The Free On-line Dictionary of Computing (30 December 2018):
1. The offset of one's waking-sleeping schedule with respect
to the standard 24-hour cycle; a useful concept among people
who often work at night and/or according to no fixed schedule.
It is not uncommon to change one's phase by as much as 6 hours
per day on a regular basis. "What's your phase?" "I've been
getting in about 8 P.M. lately, but I'm going to wrap around
to the day schedule by Friday." A person who is roughly 12
hours out of phase is sometimes said to be in "night mode".
(The term "day mode" is also (but less frequently) used,
meaning you're working 9 to 5 (or, more likely, 10 to 6).)
The act of altering one's cycle is called "changing phase";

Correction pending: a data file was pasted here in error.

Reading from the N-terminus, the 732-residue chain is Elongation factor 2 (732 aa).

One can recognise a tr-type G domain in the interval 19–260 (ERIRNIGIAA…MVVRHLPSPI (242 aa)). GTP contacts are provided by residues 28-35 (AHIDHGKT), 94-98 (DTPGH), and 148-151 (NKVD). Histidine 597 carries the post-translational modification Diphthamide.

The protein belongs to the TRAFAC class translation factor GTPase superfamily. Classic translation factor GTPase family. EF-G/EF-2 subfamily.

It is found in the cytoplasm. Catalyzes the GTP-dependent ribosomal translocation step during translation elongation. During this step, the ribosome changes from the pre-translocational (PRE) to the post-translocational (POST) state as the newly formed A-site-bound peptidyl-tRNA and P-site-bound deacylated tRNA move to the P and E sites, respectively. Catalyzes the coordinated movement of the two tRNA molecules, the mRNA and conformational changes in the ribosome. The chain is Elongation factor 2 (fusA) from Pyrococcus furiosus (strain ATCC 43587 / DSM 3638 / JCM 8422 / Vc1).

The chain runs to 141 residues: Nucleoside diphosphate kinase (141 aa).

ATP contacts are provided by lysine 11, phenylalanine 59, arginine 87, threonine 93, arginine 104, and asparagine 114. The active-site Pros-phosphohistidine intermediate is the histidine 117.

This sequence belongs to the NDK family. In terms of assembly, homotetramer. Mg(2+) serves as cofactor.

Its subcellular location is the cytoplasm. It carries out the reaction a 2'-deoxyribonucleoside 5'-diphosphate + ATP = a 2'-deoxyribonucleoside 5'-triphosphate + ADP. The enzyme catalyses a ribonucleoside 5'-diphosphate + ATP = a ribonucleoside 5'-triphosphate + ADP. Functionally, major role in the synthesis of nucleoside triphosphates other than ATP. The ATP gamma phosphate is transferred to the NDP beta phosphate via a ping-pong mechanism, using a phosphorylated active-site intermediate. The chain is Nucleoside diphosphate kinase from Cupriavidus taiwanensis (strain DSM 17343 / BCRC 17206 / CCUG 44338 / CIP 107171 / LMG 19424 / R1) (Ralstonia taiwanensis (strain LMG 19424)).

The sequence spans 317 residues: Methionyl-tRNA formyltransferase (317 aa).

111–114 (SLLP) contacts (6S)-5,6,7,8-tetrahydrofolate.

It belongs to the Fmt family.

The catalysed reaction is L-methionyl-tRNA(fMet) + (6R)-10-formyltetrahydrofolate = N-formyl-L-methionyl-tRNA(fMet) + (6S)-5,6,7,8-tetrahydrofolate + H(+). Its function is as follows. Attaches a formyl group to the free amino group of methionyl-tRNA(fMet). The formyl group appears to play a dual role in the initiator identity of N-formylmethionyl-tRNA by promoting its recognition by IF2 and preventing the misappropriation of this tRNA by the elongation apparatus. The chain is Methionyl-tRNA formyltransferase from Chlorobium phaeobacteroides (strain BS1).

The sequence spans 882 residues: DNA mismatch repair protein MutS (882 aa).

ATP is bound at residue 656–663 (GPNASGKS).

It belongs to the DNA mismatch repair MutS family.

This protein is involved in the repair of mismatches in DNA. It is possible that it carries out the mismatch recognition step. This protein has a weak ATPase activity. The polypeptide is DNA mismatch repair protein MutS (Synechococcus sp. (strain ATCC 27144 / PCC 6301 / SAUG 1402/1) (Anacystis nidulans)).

"phase shifting" has also been recently reported from Caltech.
2. "change phase the hard way": To stay awake for a very long
time in order to get into a different phase.
3. "change phase the easy way": To stay asleep, etc. However,
some claim that either staying awake longer or sleeping longer
is easy, and that it is *shortening* your day or night that is
really hard (see wrap around). The "jet lag" that afflicts
travelers who cross many time-zone boundaries may be
attributed to two distinct causes: the strain of travel per
se, and the strain of changing phase. Hackers who suddenly
find that they must change phase drastically in a short period
of time, particularly the hard way, experience something very
like jet lag without travelling.